ON THE STAGE AT MIAMI SPRINGS Senior Community School, the man is dispensing his verities. "Drugs are diabolical—that stuff will hook you," he tells 200 high school students. Holding up a dogeared Bible, he says, "Do not be prejudiced against this book. There are some good messages in there for you."
Instead of fidgeting, the students sit rapt—but it's not just the rhetoric they're savoring. The graying, goateed speaker before them is Eldridge Cleaver—author, former radical, multiple ex-con and recovering crack addict. As he admits, in understatement, "I got some miles on me."
Twenty-eight years after Cleaver first found fame as the militant minister of information for the '60s radical activist group the Black Panthers, his life's tortuous journey has led him here. Now 60, the man who epitomized black rage in his incendiary 1968 polemic Soul on Ice has renounced his identity as a revolutionary—and several intervening identities—in favor of studying the Bible at the Daniel Iverson Center for Christian Studies in Miami and preaching love to all who will listen. "The main thing we need in America," he says, "is for people to shake hands with each other. Christianity is my reality now." Not that you'll see him joining a Pat Robertson prayer group. "I don't have the same concepts these right-wing Christians do," Cleaver says. "And I still have enthusiasm for social change. I just think people are better off when they have a spiritual life."
It's a lesson he had a hard time learning. After a rough East L.A. childhood that included stints in reform school for drug-related crimes, Cleaver, the son of a train porter and a housewife, landed in prison in 1956 for assault. ("I shot at some people," he says.) During his nine-year incarceration, he says, "I became interested in the black movement." On his release, he met Huey Newton and Bobby Seale, who had just founded the Panthers in Oakland, and signed on, only to find himself a fugitive from justice two years later after a gunfight with police.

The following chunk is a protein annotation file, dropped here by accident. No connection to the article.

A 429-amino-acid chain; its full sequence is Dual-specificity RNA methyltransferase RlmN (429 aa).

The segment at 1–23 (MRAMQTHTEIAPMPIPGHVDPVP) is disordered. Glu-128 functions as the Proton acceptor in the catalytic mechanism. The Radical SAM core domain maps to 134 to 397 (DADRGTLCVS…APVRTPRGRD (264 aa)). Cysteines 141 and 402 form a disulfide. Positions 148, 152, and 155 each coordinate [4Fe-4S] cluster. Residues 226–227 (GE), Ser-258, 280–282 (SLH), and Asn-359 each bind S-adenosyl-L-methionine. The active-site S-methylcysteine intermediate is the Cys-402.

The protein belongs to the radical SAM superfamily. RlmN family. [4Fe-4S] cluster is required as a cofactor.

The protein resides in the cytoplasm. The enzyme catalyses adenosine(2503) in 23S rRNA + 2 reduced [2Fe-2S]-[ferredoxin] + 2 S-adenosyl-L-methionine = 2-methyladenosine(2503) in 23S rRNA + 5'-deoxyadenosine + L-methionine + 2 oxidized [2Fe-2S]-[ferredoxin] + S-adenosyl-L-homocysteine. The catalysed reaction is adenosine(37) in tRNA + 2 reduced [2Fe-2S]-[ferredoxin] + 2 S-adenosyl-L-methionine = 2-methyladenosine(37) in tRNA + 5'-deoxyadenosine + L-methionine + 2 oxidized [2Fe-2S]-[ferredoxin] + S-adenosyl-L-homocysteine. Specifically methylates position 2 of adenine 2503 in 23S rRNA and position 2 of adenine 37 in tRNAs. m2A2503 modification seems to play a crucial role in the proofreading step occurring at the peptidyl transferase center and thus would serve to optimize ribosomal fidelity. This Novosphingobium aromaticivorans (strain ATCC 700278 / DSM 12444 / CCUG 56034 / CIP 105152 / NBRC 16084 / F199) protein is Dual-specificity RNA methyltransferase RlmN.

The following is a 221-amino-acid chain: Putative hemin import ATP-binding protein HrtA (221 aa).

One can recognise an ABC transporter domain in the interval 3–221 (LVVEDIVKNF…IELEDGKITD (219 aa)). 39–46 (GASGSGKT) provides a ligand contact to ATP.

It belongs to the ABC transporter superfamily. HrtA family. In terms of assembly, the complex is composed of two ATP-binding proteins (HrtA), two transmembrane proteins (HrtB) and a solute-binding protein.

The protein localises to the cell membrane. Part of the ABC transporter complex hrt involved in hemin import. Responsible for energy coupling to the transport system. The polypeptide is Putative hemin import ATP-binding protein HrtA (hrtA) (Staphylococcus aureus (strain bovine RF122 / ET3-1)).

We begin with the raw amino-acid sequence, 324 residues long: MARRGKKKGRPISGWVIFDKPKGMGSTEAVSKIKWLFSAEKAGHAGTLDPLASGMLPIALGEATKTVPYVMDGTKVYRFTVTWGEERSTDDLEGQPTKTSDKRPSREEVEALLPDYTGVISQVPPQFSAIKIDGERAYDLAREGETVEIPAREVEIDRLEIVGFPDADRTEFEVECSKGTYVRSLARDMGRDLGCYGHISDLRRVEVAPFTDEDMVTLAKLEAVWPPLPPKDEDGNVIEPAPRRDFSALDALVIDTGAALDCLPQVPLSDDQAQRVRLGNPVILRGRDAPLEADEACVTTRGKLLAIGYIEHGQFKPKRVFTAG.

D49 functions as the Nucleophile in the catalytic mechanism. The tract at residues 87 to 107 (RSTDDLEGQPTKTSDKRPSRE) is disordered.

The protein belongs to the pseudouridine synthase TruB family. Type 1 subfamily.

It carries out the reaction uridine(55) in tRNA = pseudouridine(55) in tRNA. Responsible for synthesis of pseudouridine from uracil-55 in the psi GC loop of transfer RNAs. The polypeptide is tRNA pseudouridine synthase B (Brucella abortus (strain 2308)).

Cleaver and Kathleen Neal, a fellow Panther he had married in 1967, spent the next eight years in Cuba, Algeria and other countries. Along with book royalties, it was crime that paid the way for the couple and the two children they had while in exile (Maceo, now 26 and a grad student in religion at a Sudanese university, and Jojuyounghi, 25, who is at Sarah Lawrence College). "I am resourceful," says Cleaver, who specialized in selling stolen European cars.
But in 1975, disillusioned by oppressive Communist regimes and tired of running, he experienced his first spiritual awakening. "I saw a path of light in the sky, and I said, 'This is God, and those are my marching orders,' " says Cleaver, who had been an atheist. "I have to go into that prison but have faith that I'll come out the other side."
In fact, Cleaver served only eight months in California correctional facilities before a plea bargain won him a 2,000-hour community service sentence. For a while, he stuck to the straight and narrow. After settling in Palo Alto with his family, he wrote in Fire and Ice about his conversion and made ends meet by working as a tree surgeon, selling the clay flowerpots he had learned to make in reform school and even designing clothes—men's trousers equipped with codpieces. But his marriage was foundering. "There were other women," admits Cleaver, who was divorced in 1985 and the next year fathered a son, Riley (who suffers from Down syndrome), with a girlfriend. Around that time, he began experimenting with crack. "I had always smoked pot," he says. "I got curious."
By 1991 curiosity had become an addiction so fierce that Cleaver was recycling bottles to feed his habit. It was Maceo who helped him see the light. In 1994, after Cleaver had nearly died from a blow to the head delivered by a fellow crack user, Maceo told him, " 'Daddy, take this as a wakeup call from God—our people need you,' " Cleaver says, his eyes filling with tears. "That's what did me—just yesterday, he was a little squirt. I stopped doing dope." He contacted his friend Bill Iverson, who offered him a spot at his Miami evangelical center. "I wanted to change my life," Cleaver says. "I was ready."
Today, Cleaver lives free of charge in Iverson's spacious Spanish-style home, ministering alongside Iverson at local schools, juvenile halls and jails, trying, he says, "to talk to prisoners about getting control of their lives." He hasn't lost touch with his radical pals, occasionally hitting the lecture circuit with Bobby Seale, or with his social ideals. And Cleaver still has some worldly dreams: He is trying to sell a screenplay about the right-wing militia movement. "There was a time," he says, "when I might have sold it and gone out on a boat with a kilo of cocaine and a bevy of women. Now? I don't think so. I have things to do."
MEG GRANT in Miami
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